Attend This Powerhouse Panel Session in Las Vegas, June 16 from 8–9:30 a.m., Room S230
Are you a tea business looking to generate publicity in the trade press or on a blog? Have you tried to do it yourself, but you’re not quite getting the results you desire? Perhaps you have a PR professional and are generating some great attention in the press. But more than likely you don’t have a PR pro on staff and are attempting a campaign yourself – guerilla marketing style – and failing because of common mistakes. Yes, in PR there are standards, dos and don’ts, and best practices for working with the media.
In this one-of-a-kind learning experience, you’ll hear directly from a panel of top editors and industry writers. These journalists will give an overview about their media outlet and the types of stories they like to cover. They’ll give insights on how to best approach them and pitch stories. You’ll learn bad PR (mistakes to avoid) and good PR (the right way to build a relationship with an editor, journalist or blogger). And you’ll get valuable insights that will help your organization generate publicity now and in the future – all to build the image and credibility of your organization, reach your target audiences, support search engine visibility and make you stand out from your competitors.
Panelists in this session include the following professionals:
Gail Gastelu, publisher/editor of The Tea House Times (panel co-moderator), will highlight the importance of taking the time to do things right when it comes to PR and working with the media.
Jan Weigel, publisher, Fresh Cup Magazine, will focus on building a relationship with a magazine or member of the press, whether you’re working with an editor, writer or folks on the business side (advertising, publisher). She’ll offer her best tips and advice for building a positive relationship.
Vanessa Facenda, editor-in-chief, Tea & Coffee Trade Journal, will reveal specific dos and don’ts of working with an editor. She’ll offer examples of the little things that make a big difference and examples of what not to do.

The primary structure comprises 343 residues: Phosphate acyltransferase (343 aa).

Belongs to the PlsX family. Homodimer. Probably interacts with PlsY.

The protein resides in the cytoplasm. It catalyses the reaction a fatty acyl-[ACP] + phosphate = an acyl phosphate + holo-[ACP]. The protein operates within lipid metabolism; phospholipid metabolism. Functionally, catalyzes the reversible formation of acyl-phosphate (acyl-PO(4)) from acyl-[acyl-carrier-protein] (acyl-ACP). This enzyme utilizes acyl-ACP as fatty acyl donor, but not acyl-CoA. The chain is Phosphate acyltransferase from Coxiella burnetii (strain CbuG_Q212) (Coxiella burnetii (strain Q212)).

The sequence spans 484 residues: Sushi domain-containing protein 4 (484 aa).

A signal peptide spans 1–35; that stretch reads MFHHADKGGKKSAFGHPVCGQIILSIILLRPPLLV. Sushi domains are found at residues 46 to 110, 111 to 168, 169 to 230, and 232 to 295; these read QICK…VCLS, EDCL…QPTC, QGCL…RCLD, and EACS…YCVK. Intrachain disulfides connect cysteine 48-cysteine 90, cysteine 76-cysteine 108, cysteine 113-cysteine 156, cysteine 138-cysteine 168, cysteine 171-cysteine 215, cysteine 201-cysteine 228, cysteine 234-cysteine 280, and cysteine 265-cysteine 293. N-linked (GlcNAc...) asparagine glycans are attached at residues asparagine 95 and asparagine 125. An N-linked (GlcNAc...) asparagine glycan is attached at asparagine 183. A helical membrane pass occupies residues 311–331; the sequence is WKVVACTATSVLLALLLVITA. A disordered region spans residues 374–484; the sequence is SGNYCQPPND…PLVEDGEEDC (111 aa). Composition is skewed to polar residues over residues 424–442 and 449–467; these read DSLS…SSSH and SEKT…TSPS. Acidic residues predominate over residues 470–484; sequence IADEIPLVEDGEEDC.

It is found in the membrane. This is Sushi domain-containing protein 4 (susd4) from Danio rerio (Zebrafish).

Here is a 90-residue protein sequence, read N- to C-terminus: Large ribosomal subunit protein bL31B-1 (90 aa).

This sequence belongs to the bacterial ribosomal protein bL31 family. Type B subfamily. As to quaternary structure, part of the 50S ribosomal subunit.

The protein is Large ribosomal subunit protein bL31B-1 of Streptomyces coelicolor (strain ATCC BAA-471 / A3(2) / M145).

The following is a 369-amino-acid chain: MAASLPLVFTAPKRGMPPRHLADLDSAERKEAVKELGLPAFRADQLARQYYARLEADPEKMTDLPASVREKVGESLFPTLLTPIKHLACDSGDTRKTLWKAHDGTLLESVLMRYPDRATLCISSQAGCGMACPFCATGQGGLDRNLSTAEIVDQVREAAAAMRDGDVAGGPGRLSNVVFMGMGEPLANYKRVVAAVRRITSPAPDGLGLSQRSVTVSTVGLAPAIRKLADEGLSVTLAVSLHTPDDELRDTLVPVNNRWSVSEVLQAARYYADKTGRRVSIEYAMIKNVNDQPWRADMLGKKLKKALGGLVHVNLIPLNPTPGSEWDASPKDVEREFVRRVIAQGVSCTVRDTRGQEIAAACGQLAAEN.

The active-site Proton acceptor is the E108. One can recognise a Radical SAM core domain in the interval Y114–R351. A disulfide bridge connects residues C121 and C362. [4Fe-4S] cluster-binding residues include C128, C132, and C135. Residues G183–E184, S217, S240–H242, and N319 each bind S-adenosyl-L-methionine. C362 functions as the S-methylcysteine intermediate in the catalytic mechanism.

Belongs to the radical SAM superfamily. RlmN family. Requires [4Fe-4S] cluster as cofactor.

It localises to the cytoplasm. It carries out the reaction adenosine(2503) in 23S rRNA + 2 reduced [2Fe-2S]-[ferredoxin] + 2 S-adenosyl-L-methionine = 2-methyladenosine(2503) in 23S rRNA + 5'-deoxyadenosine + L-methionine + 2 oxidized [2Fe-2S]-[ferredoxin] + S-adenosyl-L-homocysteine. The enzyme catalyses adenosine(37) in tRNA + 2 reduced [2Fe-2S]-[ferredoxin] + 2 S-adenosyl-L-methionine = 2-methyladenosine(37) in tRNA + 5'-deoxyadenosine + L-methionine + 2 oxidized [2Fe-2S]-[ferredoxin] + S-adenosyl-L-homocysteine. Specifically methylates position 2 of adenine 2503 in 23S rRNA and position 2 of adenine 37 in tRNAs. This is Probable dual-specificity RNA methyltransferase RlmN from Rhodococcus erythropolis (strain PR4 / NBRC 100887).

Lorna Reeves, editor, TeaTime magazine, will cover knowing the audience. Reeves will talk about the importance of getting to know a magazine or media outlet before you pitch. She’ll point out how the magazines on the panel have different areas of focus and audiences. She’ll talk about what TeaTime covers and what it doesn’t, and she’ll share stories of what people have done right and have done wrong when pitching her story ideas.
Linda Gaylard, blogger/tea sommelier, The Tea Stylist blog, will help attendees get into the mindset of a blogger. She’ll touch on giving your story pitch a twist, how bloggers have more freedom in their coverage and the importance of social media to a blogger. She’ll also suggest the importance of looking for and reading a blogger’s policy statement, plus other key tips and advice.
Kathy YL Chan, freelance Journalist, Condé Nast Traveler, The Ritz-Carlton Magazine, etc., will give a brief overview of the life of a freelance journalist. Then she’ll focus on developing worthwhile/exclusive story angles. She’ll talk about it from both a writer pitching to an editor perspective and also how tea businesses can do their part to help the writer in this.
Scott Reitz, freelance journalist, will point out the value of building a relationship with a reporter or freelancer, as you never know where they may end up. For example, Reitz was working at the Dallas Observer as a food critic and now he writes for LA Weekly and is a freelancer. A relationship with a journalist can carry over to wherever that journalist works next. He’ll also focus on the local angle when it comes to a pitch.
Dan Bolton, publisher/editor, Tea Journey magazine, World Tea News and STiR magazine, will give a brief overview of the Tea Journey magazine launch (what it covers, what story ideas they’d like to hear, etc.) and talk about the magazine’s recent and successful Kickstarter campaign. He’ll touch on World Tea News and STiR, and discuss how to be authentic when you’re pitching or telling a story to an editor (you don’t want to be an overly promotional hype machine). He’ll also point out some things to think about if you’re working with a millennial editor or reporter.
Aaron Kiel, ak PR Group, PR for World Tea Expo, will moderate the panel, which will include a Q&A portion at the end of the editors’ presentations.
To register or learn more about World Tea Expo, visit WorldTeaExpo.com.